Review: Thin Girls

4.5 stars

THE PLOT: ‘Thin Girls’ by Diana Clarke is a contemporary, literary novel about twins with contrasting eating disorders. Like most young women, Rose and Lily Winters have struggled with their bodies since childhood. But when Rose stops eating, Lily starts consuming everything. Within a few years, Rose is about to mark her one-year anniversary in a rehabilitation facility for anorexics. Lily, her sole visitor, is the only thing tethering her to a normal life. But Lily is struggling too. When Rose senses that Lily needs her help, she must find a way to rescue her—and, perhaps, save herself.

RATING: This book hits close to my heart so there’s not much I can objectively critique. However, I will say this was an emotional and difficult book to read; equal parts triggering and rewarding. This book is tough, and that’s coming from someone who likes tough books. It’s dark and messy and covers so many different aspects of EDs, from anorexia to binge eating to Instagram #cleaneating to orthorexia to diet culture to pro-ana and everything in between. There’s physical abuse, emotional abuse, self-harm and an exploration of queerness. There is so much in this book, and if you like detailed character psychologies and mental health, this is for you.

GOOD BITS: A powerful depiction of eating disorders and mental health struggles. The characters and their experiences felt very real and relatable, and my heart ached with every page. It has an unusual structure, which I enjoyed, but it might not be for everyone. It’s essentially a dual timeline that moves frequently between past and present (e.g., on every other page). This blurring of time seemed to accentuate some of the themes and was written very intelligently. I initially expected this book to be dual POV but it is intensely written from Rose’s perspective which gives it a strong claustrophobic atmosphere.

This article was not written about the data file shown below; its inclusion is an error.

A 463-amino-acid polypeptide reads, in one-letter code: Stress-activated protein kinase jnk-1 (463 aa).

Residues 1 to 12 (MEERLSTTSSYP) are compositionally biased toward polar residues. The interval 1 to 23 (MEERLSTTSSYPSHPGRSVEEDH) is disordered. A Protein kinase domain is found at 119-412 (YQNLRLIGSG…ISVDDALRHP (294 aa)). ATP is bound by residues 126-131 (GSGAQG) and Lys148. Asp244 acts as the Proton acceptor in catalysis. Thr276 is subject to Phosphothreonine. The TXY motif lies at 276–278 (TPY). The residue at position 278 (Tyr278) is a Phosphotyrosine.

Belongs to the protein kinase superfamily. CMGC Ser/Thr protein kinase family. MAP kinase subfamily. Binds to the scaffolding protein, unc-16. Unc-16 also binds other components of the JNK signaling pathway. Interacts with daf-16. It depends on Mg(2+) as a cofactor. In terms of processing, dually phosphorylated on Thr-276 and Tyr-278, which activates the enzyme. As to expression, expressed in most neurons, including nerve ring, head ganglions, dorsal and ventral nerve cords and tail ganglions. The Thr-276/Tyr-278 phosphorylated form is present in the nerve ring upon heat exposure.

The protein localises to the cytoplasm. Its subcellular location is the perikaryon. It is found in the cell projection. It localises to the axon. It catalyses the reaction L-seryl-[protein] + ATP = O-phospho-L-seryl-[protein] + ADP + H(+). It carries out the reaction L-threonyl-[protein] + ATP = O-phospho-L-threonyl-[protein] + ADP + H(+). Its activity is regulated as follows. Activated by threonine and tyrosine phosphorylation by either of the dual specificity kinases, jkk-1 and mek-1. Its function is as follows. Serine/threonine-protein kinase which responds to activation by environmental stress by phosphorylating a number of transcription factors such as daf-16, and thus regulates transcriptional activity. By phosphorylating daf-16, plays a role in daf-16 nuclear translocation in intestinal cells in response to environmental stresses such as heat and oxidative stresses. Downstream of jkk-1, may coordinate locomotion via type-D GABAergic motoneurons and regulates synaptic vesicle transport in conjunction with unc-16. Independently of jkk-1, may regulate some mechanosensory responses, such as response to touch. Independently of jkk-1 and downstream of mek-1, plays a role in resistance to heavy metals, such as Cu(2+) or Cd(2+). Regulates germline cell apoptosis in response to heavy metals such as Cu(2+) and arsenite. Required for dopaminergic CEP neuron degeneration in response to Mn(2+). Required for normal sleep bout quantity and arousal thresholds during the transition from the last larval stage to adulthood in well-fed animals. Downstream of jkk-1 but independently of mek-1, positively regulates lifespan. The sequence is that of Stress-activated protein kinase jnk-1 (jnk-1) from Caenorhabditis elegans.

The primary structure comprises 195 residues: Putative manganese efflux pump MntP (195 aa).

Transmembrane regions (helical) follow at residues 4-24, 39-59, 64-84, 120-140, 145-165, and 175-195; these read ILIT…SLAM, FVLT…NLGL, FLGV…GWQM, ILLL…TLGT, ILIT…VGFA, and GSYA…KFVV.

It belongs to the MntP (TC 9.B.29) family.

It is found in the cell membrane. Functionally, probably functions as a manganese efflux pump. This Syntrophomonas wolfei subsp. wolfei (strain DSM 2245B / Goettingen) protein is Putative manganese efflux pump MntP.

NOT SO GOOD BITS: Halfway through the novel, I wondered how the pace and narrative could be sustained. I felt that the story had exhausted itself and wasn’t sure where the plot could go. Yet, I was glad I stuck with it as there was a shift in setting and format that took me by surprise and worked well. I do wonder if there were too many anorexic characters, which sounds weird but perhaps I was thrown by the number of characters with similar experiences and arcs. Also, I felt like there was an implicit bias about whiteness and anorexia that made me feel uncomfortable.

OVERALL: I’d recommend this book to lovers of ‘Wintergirls’ by Laurie Halse Anderson, ‘Loud in the House of Myself’ by Stacey Pershall and ‘Detransition, Baby’ by Torrey Peters. If you love intense, dark books about mental health, sibling relationships and family trauma, you have to read this. I love how it explores what it means to be a woman in modern society yet the overarching themes are coupled with enough plot to keep you interested. It’s full of complex characters and beautiful writing, and you will keep thinking about it long after you close the page.